Prof. Rohan Gunaratna, giving evidence at a public hearing of the National Commission on Terrorist Attacks Upon the United States, also criticized the failures of intelligence and policy he said had turned Afghanistan into a "terrorist Disneyland," and allowed al-Qaida and other terror groups "a free reign."
Asked by panel member Max Cleland, the war-wounded Vietnam veteran and former Democratic Georgia senator, to comment on the impact of the U.S. military campaign in Iraq, Gunaratna said that deposed Iraqi President Saddam Hussein -- on the run with nothing to lose but with money and possible biological or chemical weapons -- might be a bigger threat now than before.
"You have not taken him out," he said referring to Saddam, "he is still there ... with finance and perhaps with access to certain special weapons (he) may be a greater threat today than he was in power in that country."
Noting the opposition the invasion had provoked, Gunaratna said, "The terrorist organizations will harness that displeasure and that resentment and that anger in the Muslim world and they will grow in strength and they will become a greater threat to you."
But another of the expert witnesses who gave evidence during the daylong hearings on al-Qaida, terrorism and the Islamic world disagreed.
Asked by a panel member whether the invasion might be a "recruiting poster" for al-Qaida and other extremists, Mamoun Fandy, from the quasi-governmental U.S. Institute for Peace, said, "the jihadists are the losers" in the Iraq war, because it had sent the message that the United States was capable of and willing to deploy in force in the Middle East.
"The different poster -- the poster that people read also in the region, (is) that the United States is here and here to change bad regimes that committed huge crimes against their own peoples," he added.
In common with the other experts testifying, Fandy argued for a huge U.S. public diplomacy initiative, to help create what Gunaratna called "a societal norm and ethic against terrorism" in the Islamic world.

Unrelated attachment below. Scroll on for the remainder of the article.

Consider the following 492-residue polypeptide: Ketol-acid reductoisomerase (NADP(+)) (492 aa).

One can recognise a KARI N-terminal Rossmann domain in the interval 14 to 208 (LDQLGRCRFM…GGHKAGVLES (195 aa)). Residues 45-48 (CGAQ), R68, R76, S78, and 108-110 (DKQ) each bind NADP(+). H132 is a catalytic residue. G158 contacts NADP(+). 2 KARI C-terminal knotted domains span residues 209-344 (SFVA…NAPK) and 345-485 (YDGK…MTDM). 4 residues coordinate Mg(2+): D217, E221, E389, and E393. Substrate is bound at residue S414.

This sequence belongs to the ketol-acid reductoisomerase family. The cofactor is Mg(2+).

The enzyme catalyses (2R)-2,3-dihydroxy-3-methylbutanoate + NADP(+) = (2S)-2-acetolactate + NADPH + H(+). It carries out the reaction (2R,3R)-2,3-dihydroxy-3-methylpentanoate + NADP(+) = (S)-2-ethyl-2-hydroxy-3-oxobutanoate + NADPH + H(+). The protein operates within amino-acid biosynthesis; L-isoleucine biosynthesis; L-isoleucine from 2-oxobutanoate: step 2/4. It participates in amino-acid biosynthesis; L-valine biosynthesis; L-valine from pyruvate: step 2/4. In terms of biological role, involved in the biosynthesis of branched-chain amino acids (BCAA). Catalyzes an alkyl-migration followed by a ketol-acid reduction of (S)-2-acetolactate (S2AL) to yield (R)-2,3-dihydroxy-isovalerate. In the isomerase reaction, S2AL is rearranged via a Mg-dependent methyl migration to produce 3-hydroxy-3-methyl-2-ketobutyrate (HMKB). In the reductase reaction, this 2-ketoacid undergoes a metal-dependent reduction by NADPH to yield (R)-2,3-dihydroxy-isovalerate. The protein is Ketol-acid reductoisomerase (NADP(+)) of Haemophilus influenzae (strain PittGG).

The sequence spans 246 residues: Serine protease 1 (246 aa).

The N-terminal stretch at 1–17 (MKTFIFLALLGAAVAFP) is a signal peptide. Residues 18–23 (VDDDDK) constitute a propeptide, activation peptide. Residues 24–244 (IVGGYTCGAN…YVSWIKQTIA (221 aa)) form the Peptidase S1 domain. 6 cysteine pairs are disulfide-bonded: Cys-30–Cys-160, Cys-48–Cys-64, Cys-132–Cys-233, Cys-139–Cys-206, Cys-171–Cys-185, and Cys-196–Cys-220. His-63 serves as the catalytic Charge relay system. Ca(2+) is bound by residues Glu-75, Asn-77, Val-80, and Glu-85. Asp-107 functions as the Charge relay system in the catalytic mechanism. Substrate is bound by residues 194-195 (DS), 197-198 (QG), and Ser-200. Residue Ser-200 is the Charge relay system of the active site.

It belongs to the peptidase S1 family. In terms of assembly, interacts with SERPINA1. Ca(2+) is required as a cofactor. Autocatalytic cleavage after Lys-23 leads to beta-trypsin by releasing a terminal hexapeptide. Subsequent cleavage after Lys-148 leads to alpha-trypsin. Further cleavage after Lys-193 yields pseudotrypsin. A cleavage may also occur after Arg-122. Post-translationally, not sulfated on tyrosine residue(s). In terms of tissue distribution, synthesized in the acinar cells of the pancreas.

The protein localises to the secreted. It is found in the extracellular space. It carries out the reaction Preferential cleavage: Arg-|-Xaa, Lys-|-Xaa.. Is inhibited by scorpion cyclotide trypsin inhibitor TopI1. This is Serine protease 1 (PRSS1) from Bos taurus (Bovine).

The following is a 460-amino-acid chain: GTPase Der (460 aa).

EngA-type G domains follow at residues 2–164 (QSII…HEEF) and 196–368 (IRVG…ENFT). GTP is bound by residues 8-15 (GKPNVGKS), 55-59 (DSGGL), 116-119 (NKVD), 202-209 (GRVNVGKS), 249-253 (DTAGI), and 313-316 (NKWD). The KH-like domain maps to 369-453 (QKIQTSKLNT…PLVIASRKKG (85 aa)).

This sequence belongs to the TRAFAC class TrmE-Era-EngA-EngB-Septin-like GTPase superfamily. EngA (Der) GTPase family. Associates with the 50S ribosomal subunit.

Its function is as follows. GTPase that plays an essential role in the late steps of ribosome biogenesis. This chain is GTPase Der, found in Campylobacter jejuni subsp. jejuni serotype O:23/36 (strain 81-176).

Referring to the inculcation of values, "what is in the Muslim world's head, how people are being raised and educated," as "the software" of Islamic societies, Fandy said, "We have to rewrite that software, if you will. And if we don't rewrite it, nobody else will rewrite it."
But he cautioned that much previous good work had been undone because U.S. officials and didn't follow up their efforts carefully enough.
Using the example of schools built with U.S. funds that were named after radical Islamic leaders, he said, "We have to follow up. We have to follow our money. Even our money can go to al-Qaida, believe it or not."
He said that a big problem was a lack of foreign policy expertise in the United States. Drawing the contrast with the expertise of Lawrence of Arabia and other British imperial officials, he said, "We don't know the realm that we are claiming to have control over. We don't have the expertise, languages and other things. And all of this really has to be put in place."
Despite the $30 billion the United States spends on intelligence every year, Gunaratna told the panel, "The U.S. intelligence community had a very poor understanding of those movements. Al-Qaida was created in March '88, but if you ... examine the CIA reports, until August 1998, (they refer) to Osama bin Laden's organization as what -- as the Islamic Army, or as the UBL network ... they did not know even the accurate name of Osama's organization that had declared war on you in 1996."
But a U.S. intelligence official, speaking to United Press International on condition of anonymity, said after the hearing, "That's flat wrong. Even an initial search of intelligence reports and publications shows that we were calling (the network) al-Qaida as early as 1993. Besides," he added, "the name is not the most important thing."
Gunaratna, a professor at the Institute for Defense and Strategic Studies in Singapore, was careful to add that this was not just -- or even mainly -- a failure of intelligence. He noted that the United States' response to the destruction of two of its east African embassies in August 1998 was ineffective and that there had been no response whatsoever to the attack on the USS Cole in October 2000.
"It wasn't just what wasn't known," he told reporters after the hearing, "It was what wasn't done. That was an operational failure, a failure of policy."
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